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Spain Has a $38 Billion Property Hangover

EconomyDec 20, 2019 03:09AM ET
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© Reuters. Spain Has a $38 Billion Property Hangover

(Bloomberg) -- Spanish bad bank Sareb’s record of selling assets has been far from stellar. To understand why, look no further than this frustrated buyer of a Costa del Sol property.

The buyer, who asked not to be named, contacted Sareb about the plot around a partially finished golf course in southern Spain. For Sareb, charged with offloading non-performing assets taken over from Spanish banks, it was an opportunity to tick another problem property off its list.

But after 18 months of negotiations with nine different people at Sareb and its sub-contracted servicer company that holds the sales rights, the buyer walked away. The plot remained with Sareb, whose 34 billion-euro ($38 billion) portfolio of non-performing real estate assets -- from medieval castles and hunting lodges to rabbit farms -- is Europe’s largest, according to investment banking consultancy Evercore.

As with Goldman Sachs (NYSE:GS) & Co., which tried unsuccessfully last year to persuade the bad bank to sell a large portfolio, investors are finding out that a complicated operational structure and conflicting shareholder interests make buying assets from Sareb difficult. Its chief, Jaime Echegoyen, concedes Sareb’s record isn’t exemplary.

“We try to guarantee that the investor clients receive the service they deserve in each one but it’s possible it’s not always like that,” he said in an interview in Madrid.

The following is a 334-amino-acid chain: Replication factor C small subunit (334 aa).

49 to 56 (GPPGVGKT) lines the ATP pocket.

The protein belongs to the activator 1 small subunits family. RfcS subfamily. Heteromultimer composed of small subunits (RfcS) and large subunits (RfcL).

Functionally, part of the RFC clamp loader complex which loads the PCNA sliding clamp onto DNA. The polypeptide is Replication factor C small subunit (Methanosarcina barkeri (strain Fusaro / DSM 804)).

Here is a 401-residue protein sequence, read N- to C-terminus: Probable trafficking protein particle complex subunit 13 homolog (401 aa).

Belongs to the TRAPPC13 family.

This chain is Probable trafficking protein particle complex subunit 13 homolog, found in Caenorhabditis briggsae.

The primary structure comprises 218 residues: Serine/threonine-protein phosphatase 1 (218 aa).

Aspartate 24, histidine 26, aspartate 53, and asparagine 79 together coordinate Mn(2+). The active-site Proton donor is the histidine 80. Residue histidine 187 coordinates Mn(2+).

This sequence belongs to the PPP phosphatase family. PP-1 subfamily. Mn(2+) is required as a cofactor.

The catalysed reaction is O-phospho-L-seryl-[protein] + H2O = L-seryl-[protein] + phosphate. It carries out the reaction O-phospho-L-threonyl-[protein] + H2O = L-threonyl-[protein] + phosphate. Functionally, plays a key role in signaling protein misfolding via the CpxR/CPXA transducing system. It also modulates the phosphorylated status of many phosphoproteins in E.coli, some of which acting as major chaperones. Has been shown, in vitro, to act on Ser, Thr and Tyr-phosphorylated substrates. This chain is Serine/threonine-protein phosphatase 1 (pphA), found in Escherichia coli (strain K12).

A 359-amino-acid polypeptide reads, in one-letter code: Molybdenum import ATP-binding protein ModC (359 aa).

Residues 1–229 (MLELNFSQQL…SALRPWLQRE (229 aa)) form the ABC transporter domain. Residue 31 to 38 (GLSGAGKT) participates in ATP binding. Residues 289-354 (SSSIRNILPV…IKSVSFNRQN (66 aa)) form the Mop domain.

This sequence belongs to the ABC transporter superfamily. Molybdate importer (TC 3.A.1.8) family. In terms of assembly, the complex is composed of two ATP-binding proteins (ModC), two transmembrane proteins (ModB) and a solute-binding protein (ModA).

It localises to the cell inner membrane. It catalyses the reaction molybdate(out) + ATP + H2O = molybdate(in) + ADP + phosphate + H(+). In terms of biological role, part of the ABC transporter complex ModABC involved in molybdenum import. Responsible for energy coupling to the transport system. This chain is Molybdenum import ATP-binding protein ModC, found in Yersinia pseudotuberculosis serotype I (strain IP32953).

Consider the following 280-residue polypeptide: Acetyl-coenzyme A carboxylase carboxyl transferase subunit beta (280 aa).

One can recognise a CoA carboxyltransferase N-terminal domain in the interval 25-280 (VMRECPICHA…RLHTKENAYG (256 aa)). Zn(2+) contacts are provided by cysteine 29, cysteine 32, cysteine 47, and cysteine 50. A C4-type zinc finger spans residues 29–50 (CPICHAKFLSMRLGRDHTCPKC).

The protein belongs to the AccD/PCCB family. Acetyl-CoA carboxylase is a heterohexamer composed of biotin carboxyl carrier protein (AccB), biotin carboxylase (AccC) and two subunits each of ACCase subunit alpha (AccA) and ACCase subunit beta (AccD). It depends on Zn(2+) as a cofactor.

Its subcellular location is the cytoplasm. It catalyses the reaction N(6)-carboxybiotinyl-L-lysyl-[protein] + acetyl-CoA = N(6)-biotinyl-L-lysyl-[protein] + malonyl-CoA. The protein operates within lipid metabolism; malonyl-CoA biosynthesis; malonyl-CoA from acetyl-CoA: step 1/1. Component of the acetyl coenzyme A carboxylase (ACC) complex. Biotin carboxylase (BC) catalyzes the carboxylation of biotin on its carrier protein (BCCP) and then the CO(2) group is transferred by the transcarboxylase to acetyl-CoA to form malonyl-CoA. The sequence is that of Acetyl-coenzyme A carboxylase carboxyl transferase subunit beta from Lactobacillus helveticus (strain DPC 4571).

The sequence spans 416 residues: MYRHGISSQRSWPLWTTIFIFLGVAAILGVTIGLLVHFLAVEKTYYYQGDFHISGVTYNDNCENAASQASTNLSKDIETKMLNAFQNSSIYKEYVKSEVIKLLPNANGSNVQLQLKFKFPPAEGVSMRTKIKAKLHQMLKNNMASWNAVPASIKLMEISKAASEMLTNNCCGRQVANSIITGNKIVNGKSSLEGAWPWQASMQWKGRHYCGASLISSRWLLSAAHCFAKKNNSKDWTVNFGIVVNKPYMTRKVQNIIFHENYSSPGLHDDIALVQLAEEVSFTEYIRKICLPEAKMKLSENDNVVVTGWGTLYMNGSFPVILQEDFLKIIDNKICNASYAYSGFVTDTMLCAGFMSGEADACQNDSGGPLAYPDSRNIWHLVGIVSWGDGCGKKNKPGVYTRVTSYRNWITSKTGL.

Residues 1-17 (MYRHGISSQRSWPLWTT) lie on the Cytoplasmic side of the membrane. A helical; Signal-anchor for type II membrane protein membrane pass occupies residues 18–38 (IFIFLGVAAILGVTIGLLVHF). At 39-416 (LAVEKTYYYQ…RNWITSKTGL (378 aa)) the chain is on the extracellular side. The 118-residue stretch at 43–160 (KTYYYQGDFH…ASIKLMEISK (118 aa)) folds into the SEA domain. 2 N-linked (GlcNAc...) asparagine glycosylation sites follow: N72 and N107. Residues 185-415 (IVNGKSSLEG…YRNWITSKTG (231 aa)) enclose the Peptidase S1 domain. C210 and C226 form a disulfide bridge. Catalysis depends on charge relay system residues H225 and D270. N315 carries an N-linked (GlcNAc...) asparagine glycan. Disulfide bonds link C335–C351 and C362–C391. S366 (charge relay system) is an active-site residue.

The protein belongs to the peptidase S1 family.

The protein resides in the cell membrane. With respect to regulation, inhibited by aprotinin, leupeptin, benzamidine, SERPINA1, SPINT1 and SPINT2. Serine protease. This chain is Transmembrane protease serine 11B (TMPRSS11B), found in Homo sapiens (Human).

With Spain’s real estate market losing some steam after half a decade of growth, doubts are mounting about Sareb’s ability to meet its original mission -- to pay back by 2027 the more than 50 billion euros in capital and debt injected into it by the state and banks.

The bad bank said this week that it’s shaking up its management structure. It plans to appoint a chief executive officer to take over business responsibilities so Echegoyen can focus on corporate issues.

Sareb was created in 2012 when Spain was in the throes of a financial crisis after its real estate market bubble burst. About half way through its 15-year lifespan, it has sold only about a third of the net 51 billion euros of defaulted loans and real estate assets it bought at a discount from troubled banks. With the reduction of bad loans tailing off since 2017 and with investors picking off the jewels, Sareb is sitting on more and more unattractive assets.

The entity may have to accept lower returns if it wants to wind-up the operation as planned by 2027, said Elena Iparraguirre, director of financial services ratings at S&P Global Ratings.

“If the cost at the end is that the remaining assets have to be liquidated at very low prices, politically it may still be a good decision to take,” she said.

That may be easier said than done.